The news was announced in June, but resurfaced again in the past few days spreading in popular media ranging from Huffington Post to Digital Journal.
The National Photovoltaic Household Electrification Program, which was announced in June of 2013 aims to provide energy to two million people using solar power by 2016. Peru's Energy and Mining Minister Jorge Merino said this solar program is aimed at the poorest people of his country. These are people who still use oil lamps and spend a lot of their resources to pay for different types of fuel to bring visual light into their houses. This, of course, harms their health, said Merino in June of 2013.
I value the above sentence that he said. This to me shows a concern about people, about their health. I don't know about the politics in Peru, but like it a lot when politicians show concern and take actions to improve people's lives, especially the poor.
Results are already coming. In July of 2013 Peru reported that the program had already provided solar energy to 10,000 people in its Ayabaca and Morropón regions.
It seems that Peru is doing a really good job for its poor. Earlier this month United Nations Economic Commission for Latin America and the Caribbean (ECLAC) reported that Peru has recorded the 4th highest poverty reduction rate in region. Poverty in Peru has shrunk from 27.8% in 2011 to 25.9% in 2012. Venezuela and Ecuador are the other two leaders, according to Andina Agency.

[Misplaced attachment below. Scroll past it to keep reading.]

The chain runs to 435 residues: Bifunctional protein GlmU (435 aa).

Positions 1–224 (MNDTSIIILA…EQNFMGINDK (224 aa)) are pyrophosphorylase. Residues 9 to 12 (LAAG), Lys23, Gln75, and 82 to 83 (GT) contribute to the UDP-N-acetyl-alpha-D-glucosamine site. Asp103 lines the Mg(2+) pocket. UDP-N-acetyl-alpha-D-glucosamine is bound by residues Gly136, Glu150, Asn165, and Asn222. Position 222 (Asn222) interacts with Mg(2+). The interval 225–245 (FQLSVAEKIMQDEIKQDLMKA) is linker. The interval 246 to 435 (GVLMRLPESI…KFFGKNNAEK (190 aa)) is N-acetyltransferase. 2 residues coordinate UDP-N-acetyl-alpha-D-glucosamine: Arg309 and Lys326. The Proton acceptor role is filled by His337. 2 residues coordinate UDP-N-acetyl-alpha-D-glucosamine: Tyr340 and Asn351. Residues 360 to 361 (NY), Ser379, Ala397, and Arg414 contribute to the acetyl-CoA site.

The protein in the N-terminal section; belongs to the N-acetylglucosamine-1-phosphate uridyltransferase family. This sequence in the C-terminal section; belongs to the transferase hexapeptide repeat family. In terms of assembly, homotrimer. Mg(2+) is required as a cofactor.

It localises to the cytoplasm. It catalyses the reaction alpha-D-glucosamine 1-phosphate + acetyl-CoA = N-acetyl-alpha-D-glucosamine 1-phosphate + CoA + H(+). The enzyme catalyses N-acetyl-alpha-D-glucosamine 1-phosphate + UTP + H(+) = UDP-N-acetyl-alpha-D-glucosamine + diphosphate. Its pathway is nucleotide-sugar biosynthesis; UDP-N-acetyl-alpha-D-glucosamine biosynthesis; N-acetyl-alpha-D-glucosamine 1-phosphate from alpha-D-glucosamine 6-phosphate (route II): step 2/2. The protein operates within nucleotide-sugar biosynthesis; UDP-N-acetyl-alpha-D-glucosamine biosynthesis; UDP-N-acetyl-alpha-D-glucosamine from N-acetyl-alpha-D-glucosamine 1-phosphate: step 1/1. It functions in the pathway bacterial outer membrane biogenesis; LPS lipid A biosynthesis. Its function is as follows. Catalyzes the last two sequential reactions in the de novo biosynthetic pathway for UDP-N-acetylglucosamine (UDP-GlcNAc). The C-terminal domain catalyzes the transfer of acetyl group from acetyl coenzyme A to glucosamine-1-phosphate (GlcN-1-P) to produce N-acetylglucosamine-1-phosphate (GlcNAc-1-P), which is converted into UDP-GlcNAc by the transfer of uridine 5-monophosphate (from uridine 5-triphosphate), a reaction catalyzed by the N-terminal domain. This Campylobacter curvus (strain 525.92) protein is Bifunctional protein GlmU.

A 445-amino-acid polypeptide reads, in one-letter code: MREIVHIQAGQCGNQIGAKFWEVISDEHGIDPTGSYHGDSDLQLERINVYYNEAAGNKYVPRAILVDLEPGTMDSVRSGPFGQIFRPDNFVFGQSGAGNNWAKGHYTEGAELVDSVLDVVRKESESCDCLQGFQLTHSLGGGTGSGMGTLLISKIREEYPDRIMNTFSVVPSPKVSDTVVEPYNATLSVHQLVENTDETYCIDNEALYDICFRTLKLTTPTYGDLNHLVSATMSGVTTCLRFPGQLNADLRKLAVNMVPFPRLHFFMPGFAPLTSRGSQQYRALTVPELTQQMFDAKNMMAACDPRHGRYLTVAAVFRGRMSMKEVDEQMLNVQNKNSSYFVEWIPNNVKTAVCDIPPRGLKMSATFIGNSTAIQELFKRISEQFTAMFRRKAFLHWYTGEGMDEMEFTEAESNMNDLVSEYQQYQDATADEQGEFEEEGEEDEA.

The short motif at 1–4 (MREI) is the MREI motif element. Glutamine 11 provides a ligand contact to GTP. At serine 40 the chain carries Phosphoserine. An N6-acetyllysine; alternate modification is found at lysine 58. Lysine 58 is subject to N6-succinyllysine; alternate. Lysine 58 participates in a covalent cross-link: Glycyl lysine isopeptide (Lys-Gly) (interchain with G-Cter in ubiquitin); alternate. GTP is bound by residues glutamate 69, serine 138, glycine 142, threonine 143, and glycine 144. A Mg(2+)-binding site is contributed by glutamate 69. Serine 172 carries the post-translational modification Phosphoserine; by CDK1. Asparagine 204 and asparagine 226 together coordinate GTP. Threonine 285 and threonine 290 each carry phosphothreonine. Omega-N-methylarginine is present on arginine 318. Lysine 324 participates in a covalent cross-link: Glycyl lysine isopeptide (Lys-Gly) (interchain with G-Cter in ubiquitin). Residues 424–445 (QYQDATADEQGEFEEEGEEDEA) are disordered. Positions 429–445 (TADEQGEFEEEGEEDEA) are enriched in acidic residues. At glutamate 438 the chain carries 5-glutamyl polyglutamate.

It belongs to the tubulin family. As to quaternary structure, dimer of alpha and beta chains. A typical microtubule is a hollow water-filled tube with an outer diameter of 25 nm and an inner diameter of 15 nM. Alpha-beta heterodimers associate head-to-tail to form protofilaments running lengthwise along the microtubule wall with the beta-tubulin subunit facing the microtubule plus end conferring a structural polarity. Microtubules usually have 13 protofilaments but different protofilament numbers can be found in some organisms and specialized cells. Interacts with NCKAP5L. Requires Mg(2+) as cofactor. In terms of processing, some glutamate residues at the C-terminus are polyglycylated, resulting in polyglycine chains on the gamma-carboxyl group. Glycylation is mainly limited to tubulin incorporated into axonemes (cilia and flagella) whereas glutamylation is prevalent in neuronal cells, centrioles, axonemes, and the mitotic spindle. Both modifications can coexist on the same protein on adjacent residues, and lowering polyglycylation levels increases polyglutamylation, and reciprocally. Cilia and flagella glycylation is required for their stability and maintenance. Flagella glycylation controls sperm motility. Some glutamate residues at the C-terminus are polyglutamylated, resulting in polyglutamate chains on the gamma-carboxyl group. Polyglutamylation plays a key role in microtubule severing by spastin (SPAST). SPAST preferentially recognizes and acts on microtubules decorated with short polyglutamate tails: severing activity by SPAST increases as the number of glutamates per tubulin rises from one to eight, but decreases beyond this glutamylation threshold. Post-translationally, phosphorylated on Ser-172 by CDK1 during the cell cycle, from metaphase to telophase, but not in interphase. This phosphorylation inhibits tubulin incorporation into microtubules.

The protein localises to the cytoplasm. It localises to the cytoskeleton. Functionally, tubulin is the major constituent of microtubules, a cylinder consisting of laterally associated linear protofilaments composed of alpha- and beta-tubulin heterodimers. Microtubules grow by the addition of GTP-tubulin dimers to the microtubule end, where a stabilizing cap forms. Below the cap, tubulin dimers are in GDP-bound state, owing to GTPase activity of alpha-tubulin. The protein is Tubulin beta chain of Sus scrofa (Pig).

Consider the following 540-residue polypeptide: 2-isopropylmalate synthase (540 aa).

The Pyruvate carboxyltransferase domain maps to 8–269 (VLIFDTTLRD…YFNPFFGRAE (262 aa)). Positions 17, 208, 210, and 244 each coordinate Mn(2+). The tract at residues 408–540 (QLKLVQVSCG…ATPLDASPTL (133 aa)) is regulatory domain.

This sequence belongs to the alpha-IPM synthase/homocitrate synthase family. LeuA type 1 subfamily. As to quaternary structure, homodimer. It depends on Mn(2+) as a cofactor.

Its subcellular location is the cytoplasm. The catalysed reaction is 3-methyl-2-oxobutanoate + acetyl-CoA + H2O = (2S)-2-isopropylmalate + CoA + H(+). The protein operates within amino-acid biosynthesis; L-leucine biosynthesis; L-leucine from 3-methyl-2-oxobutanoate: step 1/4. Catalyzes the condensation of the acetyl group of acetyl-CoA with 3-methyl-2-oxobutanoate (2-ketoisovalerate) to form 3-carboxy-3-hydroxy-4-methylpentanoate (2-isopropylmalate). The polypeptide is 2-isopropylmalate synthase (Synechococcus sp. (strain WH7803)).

To provide Solar Energy to nearly 2 million poor people in Peru, the government plans to install nearly 12,500 photovoltaic systems. This cost will range between 200 to 250 million US dollars and will bring electric power to 500,000 families.
I am excited to report a news development like this because in my opinion this is a true action to show care and love for the people who lack access to light. By honoring the poor we will enable them to fulfill the plans that God has for them.
Our world, you and I should do much more to help, encourage, motivate and honor the poor people, our brothers and sisters. Let's revisit our approach on how we view our "neighbors." Do we judge the people with money as more important and people without money as less important or do we see all people equally important because of their image and likeness and their potential for great calling?
Let's always see the poor, the disabled and the outcast through the eyes of the One who made them. Love and honor them like Him.